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Welch v. United States

United States District Court, W.D. Tennessee, Eastern Division

January 6, 2015

FRANKIE WELCH, Petitioner,
v.
UNITED STATES OF AMERICA, Respondent.

ORDER DIRECTING CLERK TO MODIFY THE DOCKET, DENYING PETITION PURSUANT TO 28 U.S.C. § 2241, CERTIFYING THAT AN APPEAL WOULD NOT BE TAKEN IN GOOD FAITH AND DENYING LEAVE TO APPEAL IN FORMA PAUPERIS

JAMES D. TODD, District Judge.

On October 27, 2014, Petitioner Frankie Welch, Bureau of Prisons register number XXXXX-XXX, an inmate at the Federal Correctional Institution Low in Butner, North Carolina ("FCI Butner Low"), filed a pro se petition for a writ of habeas corpus under 28 U.S.C. § 2241. (ECF No. 1.) Petitioner paid the habeas filing fee on November 3, 2014. (ECF No. 4.) The Clerk shall record the Respondent as the Warden of FCI Butner Low.[1] For the reasons stated below, the § 2241 petition is DENIED.

On October 16, 2006, a federal grand jury in this district returned a single-count indictment charging that, on or about January 27, 2006, Welch possessed over fifty grams of cocaine base (crack cocaine) with the intent to distribute, in violation of 21 U.S.C. § 841(a)(1). ( United States v. Welch, No. 06-10076-JDT (W.D. Tenn.) (ECF No. 1).) On October 11, 2007, Welch entered a plea of guilty. ( Id., Min. Entry, ECF No. 35; id., Guilty Plea Hr'g Tr., ECF No. 51.) At a hearing on January 7, 2008, the Court sentenced Welch to a 292-month term of imprisonment, to be followed by a five-year period of supervised release. ( Id., Min. Entry, ECF No. 42; id., Sentencing Hr'g Tr., ECF No. 53.) Judgment was entered on January 7, 2008. ( Id., ECF No. 43.) The United States Court of Appeals for the Sixth Circuit affirmed. United States v. Welch, 324 F.App'x 448 (6th Cir. 2009).

On June 19, 2009, Welch filed a motion under 18 U.S.C. § 3582(c) in which he sought a reduction in his sentence pursuant to Amendments 706 and 709 to the U.S. Sentencing Guidelines. (No. 06-10076-JDT, ECF No. 58.) The Court denied the motion on July 6, 2009, on the ground that both amendments were already in effect when he was sentenced. ( Id., ECF No. 59.)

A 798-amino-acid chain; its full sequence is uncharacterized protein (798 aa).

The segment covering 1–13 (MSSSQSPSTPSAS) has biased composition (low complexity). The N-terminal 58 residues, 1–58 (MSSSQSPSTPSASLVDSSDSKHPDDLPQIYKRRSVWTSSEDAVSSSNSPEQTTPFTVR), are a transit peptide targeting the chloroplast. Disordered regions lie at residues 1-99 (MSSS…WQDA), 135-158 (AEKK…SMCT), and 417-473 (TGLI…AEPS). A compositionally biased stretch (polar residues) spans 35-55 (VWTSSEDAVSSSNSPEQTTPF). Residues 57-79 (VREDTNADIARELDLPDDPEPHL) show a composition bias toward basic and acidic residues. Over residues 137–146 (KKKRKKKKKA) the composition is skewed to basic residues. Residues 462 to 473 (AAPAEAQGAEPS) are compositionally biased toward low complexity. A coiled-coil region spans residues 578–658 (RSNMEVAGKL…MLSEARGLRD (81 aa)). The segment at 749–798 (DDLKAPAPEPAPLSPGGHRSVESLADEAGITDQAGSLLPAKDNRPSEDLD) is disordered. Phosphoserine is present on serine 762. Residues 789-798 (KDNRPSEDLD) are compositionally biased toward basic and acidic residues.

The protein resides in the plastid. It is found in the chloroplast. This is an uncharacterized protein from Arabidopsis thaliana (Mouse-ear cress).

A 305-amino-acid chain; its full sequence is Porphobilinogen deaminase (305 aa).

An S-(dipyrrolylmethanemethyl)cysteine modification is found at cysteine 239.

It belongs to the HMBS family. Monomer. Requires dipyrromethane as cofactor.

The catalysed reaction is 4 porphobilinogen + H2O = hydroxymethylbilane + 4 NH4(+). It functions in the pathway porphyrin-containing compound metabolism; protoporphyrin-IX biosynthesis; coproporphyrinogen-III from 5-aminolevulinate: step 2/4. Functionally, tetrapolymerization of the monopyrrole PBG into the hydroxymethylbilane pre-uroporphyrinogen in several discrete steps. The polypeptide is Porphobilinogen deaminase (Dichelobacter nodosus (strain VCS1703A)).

On July 8, 2011, and October 17, 2011, Welch filed additional motions under § 3582(c), seeking a reduction in his sentence as a result of the amendment of the Sentencing Guidelines after the enactment of the Fair Sentencing Act of 2010 ("FSA"), Pub. L. No. 111-220, 124 Stat. 2372 (Aug. 3, 2010). ( Id., ECF Nos. 63 & 66.) The Court denied the motions on March 13, 2012. ( Id., ECF No. 69.) The Sixth Circuit Court of Appeals affirmed. United States v. Welch, No. 12-5343 (6th Cir. Feb. 13, 2013).

On July 8, 2013, Welch filed yet another § 3582(c)(3) motion in which he continued to argue that he was entitled to a reduction of his sentence pursuant to the FSA. (No. 06-10076-JDT, ECF No. 73.) The Court denied the motion in an order issued on May 22, 2014. ( Id., ECF No. 77.)

On November 4, 2014, Welch filed a motion seeking a reduction in his sentence pursuant to Amendment 782 to the sentencing guidelines. ( Id., ECF No. 78.) That motion is pending.

On May 25, 2010, Welch filed a pro se motion pursuant to 28 U.S.C. § 2255, which was docketed as civil case number 10-1132-JDB-egb. Welch v. United States, No. 10-1132-JDB-egb (W.D. Tenn.). Welch alleged that his attorney had rendered ineffective assistance, in violation of the Sixth Amendment. ( Id., ECF No. 1.) Specifically, he complained that his attorney (i) "failed to object to the fact that the state laboratory test results did not show that petitioner possessed crack cocaine for the 100 to 1 ratio"; and (ii) failed to file a motion to dismiss the indictment because of a violation of the Speedy Trial Act. ( Id. at PageID 4.) In an order issued on October 19, 2010, United States District Judge J. Daniel Breen denied the § 2255 motion ( id., ECF No. 2); judgment was entered on October 21, 2010 ( id., ECF No. 3). Welch filed an appeal ( id., ECF No. 4), but the Court of Appeals subsequently granted Welch's motion to voluntarily dismiss the appeal. Welch v. United States, No. 10-6342 (6th Cir. Nov. 17, 2010).

On November 10, 2010, Welch Filed a second § 2255 motion, accompanied by a motion seeking leave to withdraw his guilty plea. ( Welch v. United States, No. 10-1293-JDT-egb (W.D. Tenn.) (ECF Nos. 1 & 2).) Welch claimed that (i) his guilty plea was involuntary because of a defective indictment; (ii) the allegedly warrantless search of his home and subsequent seizure violated the Fourth Amendment;[2] iii) the Court had no jurisdiction to take an involuntary guilty plea; and (iv) the defective indictment and involuntary plea represented a miscarriage of justice. In an order issued on January 4, 2011, the Court transferred the motion to the Sixth Circuit pursuant to In re Sims, 111 F.3d 45 (6th Cir. 1997). (No. 10-1293-JDT-egb, ECF No. 3.) The Court of Appeals denied leave to file a second § 2255 motion. In re Welch, No. 11-5029 (6th Cir. Sept. 30, 2011).